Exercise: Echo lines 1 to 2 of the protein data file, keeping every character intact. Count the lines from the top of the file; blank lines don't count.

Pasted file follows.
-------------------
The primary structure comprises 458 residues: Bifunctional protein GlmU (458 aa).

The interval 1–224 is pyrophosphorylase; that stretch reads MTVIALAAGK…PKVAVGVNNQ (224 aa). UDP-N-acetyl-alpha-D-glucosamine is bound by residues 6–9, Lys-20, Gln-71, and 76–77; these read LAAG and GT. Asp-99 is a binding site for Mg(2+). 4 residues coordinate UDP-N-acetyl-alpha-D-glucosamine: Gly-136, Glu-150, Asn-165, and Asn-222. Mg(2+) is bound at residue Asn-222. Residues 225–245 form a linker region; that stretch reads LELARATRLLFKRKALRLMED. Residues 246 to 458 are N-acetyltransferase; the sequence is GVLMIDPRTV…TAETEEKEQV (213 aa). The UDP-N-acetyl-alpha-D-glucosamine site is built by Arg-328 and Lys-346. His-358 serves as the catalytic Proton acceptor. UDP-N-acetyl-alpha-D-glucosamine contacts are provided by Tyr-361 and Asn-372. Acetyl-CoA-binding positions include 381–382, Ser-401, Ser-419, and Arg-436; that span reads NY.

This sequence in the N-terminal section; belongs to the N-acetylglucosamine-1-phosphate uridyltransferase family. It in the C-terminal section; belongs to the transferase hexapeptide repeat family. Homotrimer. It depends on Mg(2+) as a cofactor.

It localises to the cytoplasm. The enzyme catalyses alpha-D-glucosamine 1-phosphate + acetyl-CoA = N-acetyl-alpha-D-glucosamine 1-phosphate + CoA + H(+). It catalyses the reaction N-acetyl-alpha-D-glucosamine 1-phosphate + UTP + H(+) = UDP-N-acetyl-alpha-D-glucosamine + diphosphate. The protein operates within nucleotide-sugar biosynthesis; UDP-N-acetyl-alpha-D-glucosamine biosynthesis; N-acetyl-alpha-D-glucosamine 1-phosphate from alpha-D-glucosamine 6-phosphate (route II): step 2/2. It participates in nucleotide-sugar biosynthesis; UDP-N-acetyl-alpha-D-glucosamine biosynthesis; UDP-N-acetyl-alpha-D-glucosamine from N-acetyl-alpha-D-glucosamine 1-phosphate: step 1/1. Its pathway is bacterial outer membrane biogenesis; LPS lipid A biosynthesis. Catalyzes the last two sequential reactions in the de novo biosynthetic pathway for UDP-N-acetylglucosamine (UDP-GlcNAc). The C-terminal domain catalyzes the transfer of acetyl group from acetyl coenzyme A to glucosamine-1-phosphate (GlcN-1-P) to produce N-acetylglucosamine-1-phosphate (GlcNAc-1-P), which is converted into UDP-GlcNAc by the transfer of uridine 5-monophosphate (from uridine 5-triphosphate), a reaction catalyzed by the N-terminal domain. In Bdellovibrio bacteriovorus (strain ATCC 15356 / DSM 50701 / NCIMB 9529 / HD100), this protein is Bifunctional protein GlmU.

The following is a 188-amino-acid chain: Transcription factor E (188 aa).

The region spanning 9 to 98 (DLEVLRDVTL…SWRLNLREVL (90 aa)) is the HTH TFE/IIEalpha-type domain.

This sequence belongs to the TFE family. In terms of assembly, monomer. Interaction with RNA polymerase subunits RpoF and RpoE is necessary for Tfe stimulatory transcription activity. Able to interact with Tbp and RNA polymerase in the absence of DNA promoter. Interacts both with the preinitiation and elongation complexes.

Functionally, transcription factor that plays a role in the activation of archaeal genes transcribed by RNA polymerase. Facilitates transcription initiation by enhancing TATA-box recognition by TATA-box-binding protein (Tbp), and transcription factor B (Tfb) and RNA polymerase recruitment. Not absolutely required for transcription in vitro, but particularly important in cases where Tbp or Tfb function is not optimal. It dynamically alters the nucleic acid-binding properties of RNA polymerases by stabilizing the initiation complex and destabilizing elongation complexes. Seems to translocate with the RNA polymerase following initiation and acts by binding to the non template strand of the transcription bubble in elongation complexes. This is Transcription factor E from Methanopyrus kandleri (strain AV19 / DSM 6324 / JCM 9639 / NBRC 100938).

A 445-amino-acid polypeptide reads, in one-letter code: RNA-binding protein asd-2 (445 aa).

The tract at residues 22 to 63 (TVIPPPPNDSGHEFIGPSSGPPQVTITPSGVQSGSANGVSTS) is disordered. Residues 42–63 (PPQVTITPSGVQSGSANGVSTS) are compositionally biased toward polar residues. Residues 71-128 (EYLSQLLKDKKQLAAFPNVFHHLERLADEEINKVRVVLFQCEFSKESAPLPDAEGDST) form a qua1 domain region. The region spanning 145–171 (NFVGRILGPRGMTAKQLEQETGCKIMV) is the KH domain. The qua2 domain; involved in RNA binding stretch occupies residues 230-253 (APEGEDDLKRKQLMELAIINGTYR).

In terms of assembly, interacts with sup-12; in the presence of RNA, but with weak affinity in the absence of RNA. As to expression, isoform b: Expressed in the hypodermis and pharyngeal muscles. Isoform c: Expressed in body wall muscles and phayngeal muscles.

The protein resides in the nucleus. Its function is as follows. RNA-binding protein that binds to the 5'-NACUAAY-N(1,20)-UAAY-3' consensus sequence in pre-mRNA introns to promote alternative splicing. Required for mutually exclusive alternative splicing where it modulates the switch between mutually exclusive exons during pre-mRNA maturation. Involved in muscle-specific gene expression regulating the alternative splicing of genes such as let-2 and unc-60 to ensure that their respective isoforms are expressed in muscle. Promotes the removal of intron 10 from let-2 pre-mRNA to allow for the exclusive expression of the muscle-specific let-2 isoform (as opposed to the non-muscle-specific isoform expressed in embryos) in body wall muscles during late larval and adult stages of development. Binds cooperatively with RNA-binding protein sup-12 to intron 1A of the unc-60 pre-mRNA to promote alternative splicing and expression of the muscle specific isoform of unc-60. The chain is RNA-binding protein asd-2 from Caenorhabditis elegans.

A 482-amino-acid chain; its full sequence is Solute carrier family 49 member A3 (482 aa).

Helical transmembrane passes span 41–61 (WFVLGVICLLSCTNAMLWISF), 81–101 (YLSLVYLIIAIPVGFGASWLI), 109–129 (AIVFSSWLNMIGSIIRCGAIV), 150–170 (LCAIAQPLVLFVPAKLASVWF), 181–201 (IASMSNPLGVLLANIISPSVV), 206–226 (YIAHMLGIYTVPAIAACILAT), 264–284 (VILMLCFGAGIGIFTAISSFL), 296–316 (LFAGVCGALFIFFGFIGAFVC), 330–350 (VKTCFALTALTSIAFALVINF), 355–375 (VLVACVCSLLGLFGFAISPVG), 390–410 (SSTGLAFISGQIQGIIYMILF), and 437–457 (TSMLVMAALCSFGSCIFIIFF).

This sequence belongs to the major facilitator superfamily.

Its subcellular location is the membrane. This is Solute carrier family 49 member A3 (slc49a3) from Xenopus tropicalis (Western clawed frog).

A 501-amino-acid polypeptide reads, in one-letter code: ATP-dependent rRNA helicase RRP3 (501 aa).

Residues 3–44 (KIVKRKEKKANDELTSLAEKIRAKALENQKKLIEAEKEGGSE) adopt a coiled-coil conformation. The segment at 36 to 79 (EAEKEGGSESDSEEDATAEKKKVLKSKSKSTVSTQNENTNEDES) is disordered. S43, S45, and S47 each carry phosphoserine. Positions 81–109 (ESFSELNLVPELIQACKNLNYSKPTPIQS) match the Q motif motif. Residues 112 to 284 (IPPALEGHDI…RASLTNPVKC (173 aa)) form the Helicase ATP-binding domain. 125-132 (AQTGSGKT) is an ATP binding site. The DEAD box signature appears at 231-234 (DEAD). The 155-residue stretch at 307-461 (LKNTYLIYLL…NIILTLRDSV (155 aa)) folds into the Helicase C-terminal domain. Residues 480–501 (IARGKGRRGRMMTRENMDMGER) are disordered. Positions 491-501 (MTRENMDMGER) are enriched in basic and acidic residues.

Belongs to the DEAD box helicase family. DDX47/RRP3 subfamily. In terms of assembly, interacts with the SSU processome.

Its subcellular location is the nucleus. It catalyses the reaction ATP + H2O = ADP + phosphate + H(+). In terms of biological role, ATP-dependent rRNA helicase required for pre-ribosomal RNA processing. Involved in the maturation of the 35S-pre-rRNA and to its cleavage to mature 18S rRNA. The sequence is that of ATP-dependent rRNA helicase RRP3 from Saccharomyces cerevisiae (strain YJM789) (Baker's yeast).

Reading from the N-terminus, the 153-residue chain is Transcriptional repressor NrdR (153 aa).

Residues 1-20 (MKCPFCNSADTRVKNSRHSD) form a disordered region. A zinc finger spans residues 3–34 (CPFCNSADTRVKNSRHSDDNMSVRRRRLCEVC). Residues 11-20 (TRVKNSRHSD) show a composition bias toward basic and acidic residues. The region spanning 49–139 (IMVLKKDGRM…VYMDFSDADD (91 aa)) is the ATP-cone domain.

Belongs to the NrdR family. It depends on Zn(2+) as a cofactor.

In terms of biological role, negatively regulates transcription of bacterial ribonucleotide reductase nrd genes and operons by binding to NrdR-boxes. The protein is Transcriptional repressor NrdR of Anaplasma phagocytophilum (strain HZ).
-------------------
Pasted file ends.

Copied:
The primary structure comprises 458 residues: Bifunctional protein GlmU (458 aa).

The interval 1–224 is pyrophosphorylase; that stretch reads MTVIALAAGK…PKVAVGVNNQ (224 aa). UDP-N-acetyl-alpha-D-glucosamine is bound by residues 6–9, Lys-20, Gln-71, and 76–77; these read LAAG and GT. Asp-99 is a binding site for Mg(2+). 4 residues coordinate UDP-N-acetyl-alpha-D-glucosamine: Gly-136, Glu-150, Asn-165, and Asn-222. Mg(2+) is bound at residue Asn-222. Residues 225–245 form a linker region; that stretch reads LELARATRLLFKRKALRLMED. Residues 246 to 458 are N-acetyltransferase; the sequence is GVLMIDPRTV…TAETEEKEQV (213 aa). The UDP-N-acetyl-alpha-D-glucosamine site is built by Arg-328 and Lys-346. His-358 serves as the catalytic Proton acceptor. UDP-N-acetyl-alpha-D-glucosamine contacts are provided by Tyr-361 and Asn-372. Acetyl-CoA-binding positions include 381–382, Ser-401, Ser-419, and Arg-436; that span reads NY.